I was addressing a post from treat2. The point was that while I acknowledge the 'redundant' idea that new knowledge will inevitably become available, that in itself does not imply an infinite amount. Treat2 seems to have this fallacious idea that anything growing cannot be considered finite.

Re-reading my statement, I agree I could re-phrase it to better convey what I had in mind:

"Uncertainty or ignorance about changes or updates in knowledge in the future implies that there is almost certainly more potential knowledge than we currently might estimate, but not infinitely more."

We really need to settle on some way to meaningfully quantify 'amount of knowledge' before any statements about "how much knowledge is available to be discovered" can make be meaningful, and certainly any statements about 'infinite' knowledge.

Formal measurement of information according to Information theory, which is a branch of applied mathematics and electrical engineering, pioneered by Claude Shannon, is what I have been basing my responses on. What are you basing your ideas of 'amount of knowledge' on, and what do you see as the differences between 'information' and 'knowledge'? I acknowledge they certainly have at least different connotations, and arguably more basic differences, but I think they are definitely closely related concepts.

My point regarding the expansion of the universe is no different than the inability and impossiblity
to infallibly predict the outcome infinite chaotic events, and the effect of chaos upon what currently exists. Refer back to my example of predictive models of the weather becoming obsolete due to the immeasurable events effecting global warming and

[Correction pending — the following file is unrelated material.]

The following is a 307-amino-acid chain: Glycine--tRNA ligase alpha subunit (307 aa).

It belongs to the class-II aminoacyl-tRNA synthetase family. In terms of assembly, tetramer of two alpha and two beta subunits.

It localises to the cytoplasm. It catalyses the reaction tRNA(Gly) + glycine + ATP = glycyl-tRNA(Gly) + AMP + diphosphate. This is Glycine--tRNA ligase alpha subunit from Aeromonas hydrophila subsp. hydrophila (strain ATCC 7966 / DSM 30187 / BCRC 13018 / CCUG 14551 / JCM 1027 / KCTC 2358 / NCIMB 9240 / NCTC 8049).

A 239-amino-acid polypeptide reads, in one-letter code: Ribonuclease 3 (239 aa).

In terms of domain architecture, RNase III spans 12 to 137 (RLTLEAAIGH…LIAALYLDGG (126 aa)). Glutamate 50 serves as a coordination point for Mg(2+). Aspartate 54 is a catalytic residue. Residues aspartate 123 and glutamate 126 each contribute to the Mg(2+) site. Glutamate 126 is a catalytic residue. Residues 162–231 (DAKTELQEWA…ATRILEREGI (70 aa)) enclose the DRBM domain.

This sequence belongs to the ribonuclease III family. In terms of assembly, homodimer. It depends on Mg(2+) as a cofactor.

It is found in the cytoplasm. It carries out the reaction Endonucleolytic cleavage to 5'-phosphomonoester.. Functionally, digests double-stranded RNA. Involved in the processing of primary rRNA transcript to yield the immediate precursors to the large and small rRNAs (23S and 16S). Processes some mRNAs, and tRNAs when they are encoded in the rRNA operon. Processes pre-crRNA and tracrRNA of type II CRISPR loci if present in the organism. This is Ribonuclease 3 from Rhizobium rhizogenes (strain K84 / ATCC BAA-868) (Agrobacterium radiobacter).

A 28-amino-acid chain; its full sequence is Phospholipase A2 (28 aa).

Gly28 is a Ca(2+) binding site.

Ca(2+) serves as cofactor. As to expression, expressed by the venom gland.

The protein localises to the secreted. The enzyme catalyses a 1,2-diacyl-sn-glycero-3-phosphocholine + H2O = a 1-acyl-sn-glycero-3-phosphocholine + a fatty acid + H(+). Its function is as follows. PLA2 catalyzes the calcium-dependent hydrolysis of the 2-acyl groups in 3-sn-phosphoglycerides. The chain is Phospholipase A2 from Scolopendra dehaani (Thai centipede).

global dimming.

The universe is not static.
Moreover, there is no measure
of the chotic events in it, nor the effect of those chaotic events to forever change the universe in infinite and immeasurable ways that we can not predict in advance. As the universe infinitely evolves, so to does the infinite "information" forever evolve
in unpredictable ways.

As long as there is chaos, there is no limit to what is "created" or what changes.

So too, as the universe expands, it evolves, and that infinite and unpredictable evolution is evidence that
however you may reasonably choose to define knowledge, it is and will always remain
immeasurably "short" of a chotic, non-static, unpredictable universe of knowledge of proportions that
only a Theist would claim is finite, not immeasurable, static, and most importantly, known to God.

I take it the author you referenced also holds Theistic beliefs suggesting that everything, i.e. all that exists is finite because
God knows and will always know it all.

I've nothing more to say abour the matter, and no vested interest to discuss it further, as this thread and the counter-arguments made are no longer honestly being resposive.


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HisWillness wrote:Okay,

HisWillness wrote:

Okay, third time's a charm: any example of knowledge that exists outside of a brain? Anyone?

I can't help thinking that we first need to clarify just what the OP was referring to by the word 'knowledge' - it seems to be becoming more confusing as this thread goes on...

Outside the brain, there is only 'information' in the Information Theory sense, the state of the universe as it is. Knowledge is a sub-set of the information describing that state, plus implications and deductions extracted from that set of 'data', encoded/represented in a particular brain, or a communicating group of brains.